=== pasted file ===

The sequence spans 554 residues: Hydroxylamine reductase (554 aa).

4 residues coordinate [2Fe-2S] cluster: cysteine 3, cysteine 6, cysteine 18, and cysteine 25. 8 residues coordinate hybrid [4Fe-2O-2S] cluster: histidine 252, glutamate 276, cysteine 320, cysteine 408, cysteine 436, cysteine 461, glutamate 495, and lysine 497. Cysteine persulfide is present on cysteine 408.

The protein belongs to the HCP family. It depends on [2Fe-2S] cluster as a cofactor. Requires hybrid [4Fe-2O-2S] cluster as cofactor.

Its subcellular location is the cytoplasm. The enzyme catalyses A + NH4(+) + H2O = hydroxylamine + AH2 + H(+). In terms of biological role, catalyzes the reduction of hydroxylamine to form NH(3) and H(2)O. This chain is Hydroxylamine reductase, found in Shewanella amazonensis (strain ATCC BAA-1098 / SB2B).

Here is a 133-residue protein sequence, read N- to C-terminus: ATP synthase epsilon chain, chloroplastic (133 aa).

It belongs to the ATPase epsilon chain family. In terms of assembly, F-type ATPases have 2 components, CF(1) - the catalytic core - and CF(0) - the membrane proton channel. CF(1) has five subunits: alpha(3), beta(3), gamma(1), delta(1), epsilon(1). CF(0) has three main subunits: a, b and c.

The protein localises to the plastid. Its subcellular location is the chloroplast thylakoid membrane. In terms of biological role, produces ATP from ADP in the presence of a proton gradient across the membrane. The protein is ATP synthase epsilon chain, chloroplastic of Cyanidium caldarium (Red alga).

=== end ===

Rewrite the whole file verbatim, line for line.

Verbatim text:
The sequence spans 554 residues: Hydroxylamine reductase (554 aa).

4 residues coordinate [2Fe-2S] cluster: cysteine 3, cysteine 6, cysteine 18, and cysteine 25. 8 residues coordinate hybrid [4Fe-2O-2S] cluster: histidine 252, glutamate 276, cysteine 320, cysteine 408, cysteine 436, cysteine 461, glutamate 495, and lysine 497. Cysteine persulfide is present on cysteine 408.

The protein belongs to the HCP family. It depends on [2Fe-2S] cluster as a cofactor. Requires hybrid [4Fe-2O-2S] cluster as cofactor.

Its subcellular location is the cytoplasm. The enzyme catalyses A + NH4(+) + H2O = hydroxylamine + AH2 + H(+). In terms of biological role, catalyzes the reduction of hydroxylamine to form NH(3) and H(2)O. This chain is Hydroxylamine reductase, found in Shewanella amazonensis (strain ATCC BAA-1098 / SB2B).

Here is a 133-residue protein sequence, read N- to C-terminus: ATP synthase epsilon chain, chloroplastic (133 aa).

It belongs to the ATPase epsilon chain family. In terms of assembly, F-type ATPases have 2 components, CF(1) - the catalytic core - and CF(0) - the membrane proton channel. CF(1) has five subunits: alpha(3), beta(3), gamma(1), delta(1), epsilon(1). CF(0) has three main subunits: a, b and c.

The protein localises to the plastid. Its subcellular location is the chloroplast thylakoid membrane. In terms of biological role, produces ATP from ADP in the presence of a proton gradient across the membrane. The protein is ATP synthase epsilon chain, chloroplastic of Cyanidium caldarium (Red alga).